2. Methodology and Model Establishment

2.1. Methodology

DEA-Malmquist index is a common method for calculating TFP in the present application, which was constructed in 1994 by Rolf Fare, Grosskopf, Norris and others on the basis of Malmquist index and DEA. This approach uses Malmquist index to construct the distance function, and uses DEA to measure the distance function, then estimates TFP according to distance function value.

Malmquist index was developed based on the concept of Malmquist quantity index and distance function by Caves, Christensen and Diewert [23]. The basic principle is to construct productivity index by the ratio of distance functions, namely, to measure TFP growth of two digits through the distance ratio of each data point relative to the ordinary technology, and to separate TFP into three aspects of technical change, pure efficiency change and scale efficiency change1. Therefore, calculating distance function is the key of Malmquist index. At present, the calculation methods include DEA and Stochastic Frontier Analysis (SFA). As mentioned previously, DEA has been widely used because it effectively avoids selection of boundary production functions caused by using SFA.

The essence of DEA is a nonparametric statistical analysis to evaluate the relative efficiency of each decision unit by comparing the degree of the ineffective decision unit deviating from DEA effective production frontier surface. The advantage of DEA is to avoid the subjectivity of the evaluation results by using the linear programming method, which need not consider the function relation of input-output, need not estimate the parameters in advance and any weight hypothesis. At the same time, there is no requirement for the unit of measurement of input-output variables, and there is no need for data consistency, homogenization and other preprocessing.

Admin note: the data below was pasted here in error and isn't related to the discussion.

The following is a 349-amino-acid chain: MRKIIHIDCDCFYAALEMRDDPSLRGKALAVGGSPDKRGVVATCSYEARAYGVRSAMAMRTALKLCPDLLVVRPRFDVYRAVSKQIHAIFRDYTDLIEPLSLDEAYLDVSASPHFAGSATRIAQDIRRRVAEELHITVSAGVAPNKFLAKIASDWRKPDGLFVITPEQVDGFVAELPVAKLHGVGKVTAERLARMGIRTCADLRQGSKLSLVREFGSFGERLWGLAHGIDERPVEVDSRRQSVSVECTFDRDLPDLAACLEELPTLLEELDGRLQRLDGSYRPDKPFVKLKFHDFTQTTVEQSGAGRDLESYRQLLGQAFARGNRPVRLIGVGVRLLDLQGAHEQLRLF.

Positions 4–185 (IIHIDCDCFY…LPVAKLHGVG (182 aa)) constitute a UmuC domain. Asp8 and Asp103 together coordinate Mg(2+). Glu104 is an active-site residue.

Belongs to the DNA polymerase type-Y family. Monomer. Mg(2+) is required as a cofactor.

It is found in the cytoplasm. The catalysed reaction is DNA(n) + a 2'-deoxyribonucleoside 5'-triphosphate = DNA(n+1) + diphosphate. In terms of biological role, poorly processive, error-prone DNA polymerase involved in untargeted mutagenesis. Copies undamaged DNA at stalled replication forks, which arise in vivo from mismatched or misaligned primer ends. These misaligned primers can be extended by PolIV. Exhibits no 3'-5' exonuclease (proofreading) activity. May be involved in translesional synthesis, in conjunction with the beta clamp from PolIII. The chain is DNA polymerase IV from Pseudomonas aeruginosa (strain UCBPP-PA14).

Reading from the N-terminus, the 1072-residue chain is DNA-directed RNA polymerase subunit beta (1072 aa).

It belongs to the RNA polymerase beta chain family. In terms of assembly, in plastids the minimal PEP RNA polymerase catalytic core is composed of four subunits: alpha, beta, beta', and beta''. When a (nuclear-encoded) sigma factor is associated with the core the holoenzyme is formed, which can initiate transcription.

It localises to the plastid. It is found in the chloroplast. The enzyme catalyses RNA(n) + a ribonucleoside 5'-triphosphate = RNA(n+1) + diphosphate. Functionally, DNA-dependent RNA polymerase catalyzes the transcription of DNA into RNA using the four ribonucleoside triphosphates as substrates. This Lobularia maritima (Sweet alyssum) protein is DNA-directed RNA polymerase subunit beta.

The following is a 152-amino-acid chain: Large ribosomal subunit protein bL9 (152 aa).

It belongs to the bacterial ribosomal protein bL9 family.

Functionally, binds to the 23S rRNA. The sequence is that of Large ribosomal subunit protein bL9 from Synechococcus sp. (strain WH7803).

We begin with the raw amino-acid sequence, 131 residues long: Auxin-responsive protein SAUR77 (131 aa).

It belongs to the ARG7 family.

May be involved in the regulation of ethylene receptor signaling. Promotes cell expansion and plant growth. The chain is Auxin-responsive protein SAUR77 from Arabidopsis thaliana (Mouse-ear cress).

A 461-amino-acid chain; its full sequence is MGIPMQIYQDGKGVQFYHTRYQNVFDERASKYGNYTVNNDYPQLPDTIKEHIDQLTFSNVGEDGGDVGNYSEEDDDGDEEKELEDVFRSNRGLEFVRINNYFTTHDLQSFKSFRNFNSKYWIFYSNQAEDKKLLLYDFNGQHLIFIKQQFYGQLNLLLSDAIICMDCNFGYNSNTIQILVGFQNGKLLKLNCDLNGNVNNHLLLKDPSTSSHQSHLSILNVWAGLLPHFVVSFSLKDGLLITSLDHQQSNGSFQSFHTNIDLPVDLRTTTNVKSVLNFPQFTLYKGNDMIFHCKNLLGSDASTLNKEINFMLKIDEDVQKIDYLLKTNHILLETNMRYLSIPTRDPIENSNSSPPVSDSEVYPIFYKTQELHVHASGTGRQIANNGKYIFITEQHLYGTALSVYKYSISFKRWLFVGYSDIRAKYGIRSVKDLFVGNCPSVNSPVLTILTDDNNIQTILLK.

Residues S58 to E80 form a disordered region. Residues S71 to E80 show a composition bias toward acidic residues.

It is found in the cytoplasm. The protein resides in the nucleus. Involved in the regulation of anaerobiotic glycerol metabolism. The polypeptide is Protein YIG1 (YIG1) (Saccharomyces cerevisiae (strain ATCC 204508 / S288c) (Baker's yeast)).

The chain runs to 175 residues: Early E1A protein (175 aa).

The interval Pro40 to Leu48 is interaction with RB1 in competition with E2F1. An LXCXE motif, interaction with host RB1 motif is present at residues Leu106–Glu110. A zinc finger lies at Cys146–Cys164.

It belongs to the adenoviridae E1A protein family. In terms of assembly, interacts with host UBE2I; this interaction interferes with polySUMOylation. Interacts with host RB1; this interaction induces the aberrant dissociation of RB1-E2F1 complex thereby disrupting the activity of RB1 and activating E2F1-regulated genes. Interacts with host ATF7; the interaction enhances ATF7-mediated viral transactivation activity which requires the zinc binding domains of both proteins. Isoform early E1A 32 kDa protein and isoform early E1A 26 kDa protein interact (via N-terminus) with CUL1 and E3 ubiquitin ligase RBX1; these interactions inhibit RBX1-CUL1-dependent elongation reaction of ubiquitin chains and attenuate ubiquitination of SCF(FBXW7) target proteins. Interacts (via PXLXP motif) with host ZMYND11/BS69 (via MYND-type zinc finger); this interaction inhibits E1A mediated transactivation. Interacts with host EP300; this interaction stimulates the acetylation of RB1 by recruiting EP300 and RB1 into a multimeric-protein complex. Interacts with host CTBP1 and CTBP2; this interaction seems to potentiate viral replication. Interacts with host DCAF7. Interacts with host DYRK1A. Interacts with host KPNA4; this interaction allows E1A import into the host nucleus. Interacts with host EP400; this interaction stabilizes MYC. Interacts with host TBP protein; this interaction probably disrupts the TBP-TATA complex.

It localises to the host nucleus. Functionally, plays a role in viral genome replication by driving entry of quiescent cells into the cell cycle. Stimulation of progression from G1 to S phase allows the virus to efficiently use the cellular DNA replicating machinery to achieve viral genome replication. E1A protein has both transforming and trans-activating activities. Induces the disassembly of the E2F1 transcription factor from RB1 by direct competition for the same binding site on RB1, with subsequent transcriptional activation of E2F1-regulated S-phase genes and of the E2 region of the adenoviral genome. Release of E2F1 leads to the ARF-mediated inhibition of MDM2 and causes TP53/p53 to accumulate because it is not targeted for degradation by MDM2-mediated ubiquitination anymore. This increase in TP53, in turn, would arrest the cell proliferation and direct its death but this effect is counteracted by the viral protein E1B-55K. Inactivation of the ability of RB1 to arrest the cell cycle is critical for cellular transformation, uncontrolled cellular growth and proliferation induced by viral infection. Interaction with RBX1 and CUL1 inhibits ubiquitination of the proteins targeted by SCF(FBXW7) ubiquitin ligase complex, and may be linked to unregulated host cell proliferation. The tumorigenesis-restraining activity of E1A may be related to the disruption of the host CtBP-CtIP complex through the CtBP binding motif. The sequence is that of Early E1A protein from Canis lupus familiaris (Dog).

2.2. Model Establishment

1) The first step of constructing Malmquist productivity index is to define the distance function. The distance function of the output indicator variable is defined as follows:

${D}_{o}=\left\{\delta \left(x,y/\delta \right)\in P\left(x\right)\right\}$

where x and y denote matrices of input variables and output variables, respectively. $\delta $ denotes a directional output efficiency indicator, and $P\left(x\right)$ is defined as a possible production set. If y is the component of $P\left(x\right)$, then the value of the function will be less than or equal to 1. If y is on the external frontier surface of a possible production set, then the function value will be equal to 1, and conversely, if y is located outside of $P\left(x\right)$, then the function value will be greater than 1 (Li et al., 2008).